Sentry Answers>React>

Modifying State of a Component Directly

Modifying State of a Component Directly

Evan Hicks

The ProblemJump To Solution

The state of a component is managed internally by React. Updating the state of a component directly can have unintended consequences that can be difficult to debug.

Click to Copy
class Counter extends Component { constructor(props) { super(props) this.state = { counter: 0, } } increment() { this.state.counter = this.state.counter + this.props.increment } }

If the state is updated directly as in the example above, the component will not rerender since the state is compared shallowly. Additionally, the update may be lost if there are other state changes queued asynchronously using setState.

Another common problem is using the current state/props to update the new state.

Click to Copy
class Counter extends Component { constructor(props) { super(props) this.state = { counter: 0, } } increment() { this.setState({ counter: this.state.counter + this.props.increment }) } }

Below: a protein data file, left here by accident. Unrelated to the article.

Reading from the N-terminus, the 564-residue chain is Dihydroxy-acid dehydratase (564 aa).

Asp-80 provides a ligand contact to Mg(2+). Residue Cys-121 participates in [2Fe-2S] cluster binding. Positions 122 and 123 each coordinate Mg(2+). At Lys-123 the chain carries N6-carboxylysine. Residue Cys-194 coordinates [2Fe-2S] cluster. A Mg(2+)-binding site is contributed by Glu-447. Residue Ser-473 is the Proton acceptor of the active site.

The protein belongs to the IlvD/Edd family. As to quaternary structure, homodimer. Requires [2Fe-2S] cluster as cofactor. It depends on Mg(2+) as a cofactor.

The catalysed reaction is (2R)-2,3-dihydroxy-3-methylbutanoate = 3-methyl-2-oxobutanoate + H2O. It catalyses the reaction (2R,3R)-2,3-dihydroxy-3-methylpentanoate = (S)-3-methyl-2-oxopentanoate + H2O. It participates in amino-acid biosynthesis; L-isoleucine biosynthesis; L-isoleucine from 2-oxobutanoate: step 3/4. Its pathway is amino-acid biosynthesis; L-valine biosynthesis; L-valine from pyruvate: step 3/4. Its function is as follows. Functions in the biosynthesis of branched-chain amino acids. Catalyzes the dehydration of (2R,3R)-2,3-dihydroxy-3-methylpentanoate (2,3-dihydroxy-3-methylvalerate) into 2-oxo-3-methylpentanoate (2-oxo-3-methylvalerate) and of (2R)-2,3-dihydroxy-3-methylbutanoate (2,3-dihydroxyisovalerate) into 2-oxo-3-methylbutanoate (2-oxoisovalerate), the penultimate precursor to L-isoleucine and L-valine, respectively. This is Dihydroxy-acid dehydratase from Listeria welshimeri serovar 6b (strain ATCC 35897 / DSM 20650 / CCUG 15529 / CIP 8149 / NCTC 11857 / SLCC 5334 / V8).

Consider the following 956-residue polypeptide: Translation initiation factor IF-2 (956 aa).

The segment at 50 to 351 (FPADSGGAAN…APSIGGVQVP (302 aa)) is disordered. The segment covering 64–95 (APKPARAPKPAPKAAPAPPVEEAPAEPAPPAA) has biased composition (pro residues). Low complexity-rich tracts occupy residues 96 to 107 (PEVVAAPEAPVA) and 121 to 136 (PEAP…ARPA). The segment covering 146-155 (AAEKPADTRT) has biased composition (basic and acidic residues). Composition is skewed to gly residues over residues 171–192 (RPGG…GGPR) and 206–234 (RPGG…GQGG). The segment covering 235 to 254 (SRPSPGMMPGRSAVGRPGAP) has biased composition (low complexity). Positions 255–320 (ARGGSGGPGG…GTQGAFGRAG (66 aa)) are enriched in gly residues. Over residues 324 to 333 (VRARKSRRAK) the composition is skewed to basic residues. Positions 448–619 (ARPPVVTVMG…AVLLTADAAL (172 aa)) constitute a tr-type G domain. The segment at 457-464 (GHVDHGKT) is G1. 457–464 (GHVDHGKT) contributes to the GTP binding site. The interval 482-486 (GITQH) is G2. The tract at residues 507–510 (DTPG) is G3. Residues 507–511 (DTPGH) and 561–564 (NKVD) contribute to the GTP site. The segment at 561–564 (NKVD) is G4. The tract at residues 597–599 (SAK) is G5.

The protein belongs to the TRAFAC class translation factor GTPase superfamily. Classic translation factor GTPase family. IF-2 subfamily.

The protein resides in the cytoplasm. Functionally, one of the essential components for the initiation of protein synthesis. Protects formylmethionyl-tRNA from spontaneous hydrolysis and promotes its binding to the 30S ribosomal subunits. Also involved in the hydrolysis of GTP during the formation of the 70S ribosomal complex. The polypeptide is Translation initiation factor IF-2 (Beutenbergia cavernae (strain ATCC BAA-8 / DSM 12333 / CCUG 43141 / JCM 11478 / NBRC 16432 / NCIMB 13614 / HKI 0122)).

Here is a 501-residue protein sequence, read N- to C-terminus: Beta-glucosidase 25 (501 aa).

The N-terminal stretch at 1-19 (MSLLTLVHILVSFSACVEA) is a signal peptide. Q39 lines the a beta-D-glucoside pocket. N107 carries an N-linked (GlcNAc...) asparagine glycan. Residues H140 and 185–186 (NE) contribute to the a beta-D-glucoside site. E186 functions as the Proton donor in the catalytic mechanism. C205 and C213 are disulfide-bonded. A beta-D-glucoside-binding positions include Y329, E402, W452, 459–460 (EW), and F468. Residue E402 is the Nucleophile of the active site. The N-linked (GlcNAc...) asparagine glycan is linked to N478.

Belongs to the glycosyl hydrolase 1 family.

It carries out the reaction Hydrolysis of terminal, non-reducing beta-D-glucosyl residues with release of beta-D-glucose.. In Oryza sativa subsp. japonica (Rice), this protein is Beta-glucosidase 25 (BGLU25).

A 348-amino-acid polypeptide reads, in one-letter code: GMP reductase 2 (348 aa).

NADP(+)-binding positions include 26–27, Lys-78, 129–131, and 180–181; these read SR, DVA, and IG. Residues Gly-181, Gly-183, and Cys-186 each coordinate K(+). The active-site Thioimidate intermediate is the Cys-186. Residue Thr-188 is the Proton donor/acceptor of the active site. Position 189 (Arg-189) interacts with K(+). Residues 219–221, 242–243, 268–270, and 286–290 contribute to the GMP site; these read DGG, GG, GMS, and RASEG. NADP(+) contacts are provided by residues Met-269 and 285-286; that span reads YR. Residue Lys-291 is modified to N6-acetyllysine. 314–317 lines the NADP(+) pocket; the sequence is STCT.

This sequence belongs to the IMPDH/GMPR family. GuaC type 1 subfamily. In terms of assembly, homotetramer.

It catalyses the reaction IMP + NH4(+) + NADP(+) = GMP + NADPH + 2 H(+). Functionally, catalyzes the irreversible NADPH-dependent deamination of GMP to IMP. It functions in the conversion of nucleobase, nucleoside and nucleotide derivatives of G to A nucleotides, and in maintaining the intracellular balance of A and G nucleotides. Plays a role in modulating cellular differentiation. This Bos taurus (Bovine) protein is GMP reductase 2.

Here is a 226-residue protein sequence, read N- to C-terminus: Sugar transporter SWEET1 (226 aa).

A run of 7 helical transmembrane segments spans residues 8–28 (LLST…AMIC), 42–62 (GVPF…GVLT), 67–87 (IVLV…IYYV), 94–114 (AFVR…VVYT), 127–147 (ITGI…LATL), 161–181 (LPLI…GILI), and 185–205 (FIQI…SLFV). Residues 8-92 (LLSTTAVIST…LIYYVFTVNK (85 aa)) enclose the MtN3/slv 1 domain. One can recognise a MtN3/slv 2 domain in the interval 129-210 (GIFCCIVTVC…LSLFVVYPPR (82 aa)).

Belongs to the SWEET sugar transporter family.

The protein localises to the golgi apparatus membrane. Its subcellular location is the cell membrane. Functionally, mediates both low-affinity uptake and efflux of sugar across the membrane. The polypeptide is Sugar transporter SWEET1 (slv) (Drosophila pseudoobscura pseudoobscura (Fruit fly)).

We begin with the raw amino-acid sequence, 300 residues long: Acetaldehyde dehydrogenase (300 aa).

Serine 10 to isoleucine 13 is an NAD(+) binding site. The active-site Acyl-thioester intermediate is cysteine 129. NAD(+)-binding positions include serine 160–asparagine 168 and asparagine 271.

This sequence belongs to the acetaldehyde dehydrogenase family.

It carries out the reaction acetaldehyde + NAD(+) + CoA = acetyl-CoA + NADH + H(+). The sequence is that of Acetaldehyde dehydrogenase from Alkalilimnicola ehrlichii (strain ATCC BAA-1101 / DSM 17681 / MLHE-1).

This will potentially cause issues due to a potential race condition between other state/prop changes and this particular state update. What happens if the props and/or state change before this state update happens?

The Solution

The solution for the first example is to always use the setState function to ensure state changes are properly queued. For the second problem, React provides a different version of setState that takes a function instead of an object.

Click to Copy
class Counter extends Component { constructor(props) { super(props) this.state = { counter: 0, } } increment() { this.setState((prevState, props) => ({ counter: prevState.counter + props.increment }) } }

This will ensure that the state change happens with the correct version of the previous state and props.

Further Reading

If you’re looking to get a deeper understanding of how JavaScript error reporting works, take a look at the following articles:

  • Syntax.fmReact Server Components
  • Sentry BlogFixing memoization-breaking re-renders in React
  • Syntax.fm logo
    Listen to the Syntax Podcast

    Tasty treats for web developers brought to you by Sentry. Get tips and tricks from Wes Bos and Scott Tolinski.

    SEE EPISODES

Loved by over 4 million developers and more than 90,000 organizations worldwide, Sentry provides code-level observability to many of the world’s best-known companies like Disney, Peloton, Cloudflare, Eventbrite, Slack, Supercell, and Rockstar Games. Each month we process billions of exceptions from the most popular products on the internet.

© 2024 • Sentry is a registered Trademark
of Functional Software, Inc.